Pagasa: Severe dry spell to start in next 3 months | Inquirer News

Pagasa: Severe dry spell to start in next 3 months

/ 05:10 AM May 03, 2023

Children enjoy an afternoon dip and slide at Bustos Dam in Bustos, Bulacan province on Sunday, April 30, 2023. STORY: Pagasa: Severe dry spell to start in next 3 months

Children enjoy an afternoon dip and slide at Bustos Dam in Bustos, Bulacan province on Sunday, April 30, 2023. State weather bureau PAGASA said the heat index in Metro Manila and other parts of the country will remain around 40 degrees celsius in the next several weeks. INQUIRER PHOTO / GRIG C. MONTEGRANDE

MANILA, Philippines — Expect hot and dry conditions in the next three months until the early part of 2024, as the weather bureau on Tuesday raised an El Niño alert amid rising temperatures experienced in several parts of the country.

The Philippine Atmospheric, Geophysical and Astronomical Services Administration (Pagasa) said that based on recent conditions and model forecasts, the El Niño phenomenon might “emerge” in the rainy season between June and August.


According to a statement by Pagasa Administrator Vicente Malano, there was now 80 percent probability of a severe dry season that “may persist until the first quarter” of next year.


“With this development, the Pagasa El Niño Southern Oscillation (Enso) alert and warning system is now raised to El Niño Alert,” the state weather bureau said.

El Niño Alert, an upgrade from El Niño Watch, is issued when conditions are favorable for the development of El Niño within the next two months at a probability of 70 percent or higher.

Records by Pagasa showed that the country’s heat index— an indicator of discomfort that an average person experiences due to temperature and humidity— will remain around 40 degrees Celsius in the next several weeks.

Highest heat index

The highest heat index recorded by the weather bureau was at 49 C on April 16 in Guiuan, Eastern Samar.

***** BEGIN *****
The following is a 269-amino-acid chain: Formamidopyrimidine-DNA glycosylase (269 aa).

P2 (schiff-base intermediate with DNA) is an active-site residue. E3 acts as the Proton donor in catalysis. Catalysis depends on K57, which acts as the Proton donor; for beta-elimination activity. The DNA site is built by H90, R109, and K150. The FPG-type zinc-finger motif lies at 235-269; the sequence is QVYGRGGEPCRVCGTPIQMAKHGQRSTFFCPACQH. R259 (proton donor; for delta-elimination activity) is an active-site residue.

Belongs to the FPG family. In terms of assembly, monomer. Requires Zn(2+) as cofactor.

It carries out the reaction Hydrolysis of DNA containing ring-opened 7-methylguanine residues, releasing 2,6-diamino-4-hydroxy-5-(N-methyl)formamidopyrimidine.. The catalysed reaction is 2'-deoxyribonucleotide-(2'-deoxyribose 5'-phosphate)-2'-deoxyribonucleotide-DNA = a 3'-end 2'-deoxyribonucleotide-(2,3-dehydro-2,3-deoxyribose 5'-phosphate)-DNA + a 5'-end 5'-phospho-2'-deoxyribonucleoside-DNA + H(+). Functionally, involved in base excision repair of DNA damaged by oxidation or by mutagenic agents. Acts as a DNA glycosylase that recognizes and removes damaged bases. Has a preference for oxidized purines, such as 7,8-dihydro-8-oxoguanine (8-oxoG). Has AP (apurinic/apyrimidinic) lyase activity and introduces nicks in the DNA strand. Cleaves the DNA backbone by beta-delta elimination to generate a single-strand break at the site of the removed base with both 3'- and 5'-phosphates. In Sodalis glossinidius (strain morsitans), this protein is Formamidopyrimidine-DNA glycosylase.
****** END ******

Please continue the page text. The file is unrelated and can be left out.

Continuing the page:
The weather bureau also explained that El Niño, the “warm phase” of Enso, is characterized by unusually warmer than average sea surface temperatures in the central and eastern equatorial Pacific Ocean.

The likelihood of below-normal rainfall conditions is also increased by El Niño and could lead to negative impacts such as dry spells and droughts in some parts of the country, Pagasa said.


In the western part of the country, on the other hand, above-normal rainfall conditions can still be expected during the southwest monsoon season, locally known as “habagat,” it added.

“All concerned government agencies and the general public are encouraged to keep on monitoring and take precautionary measures against the impending impacts of El Niño,” Pagasa said.

In April, President Marcos ordered the creation of a government team focused on mitigating the impact of the looming El Niño phenomenon.

“He wanted us to ensure a whole-of-government approach through the mechanisms of the NDRRMC (National Disaster Risk Reduction and Management Council). He specifically instructed us to form an El Niño team,” Undersecretary Ariel Nepomuceno of the Office of Civil Defense said.

‘Better to be prepared’

“His instruction was for us to make sure that we would have long-term processes that are protocol-based and scientific. Of course, it’s better for us to be prepared,” he added.

El Niño is known to upset normal weather patterns, bringing heavy rainfall in some countries and dry spells and drought in others, including the Philippines.

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First observed in the 1600s, it usually occurred toward the Christmas season, hence the name El Niño referring to the child Jesus.


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TAGS: El Niño, PAGASA, Philippine weather, severe dry spell

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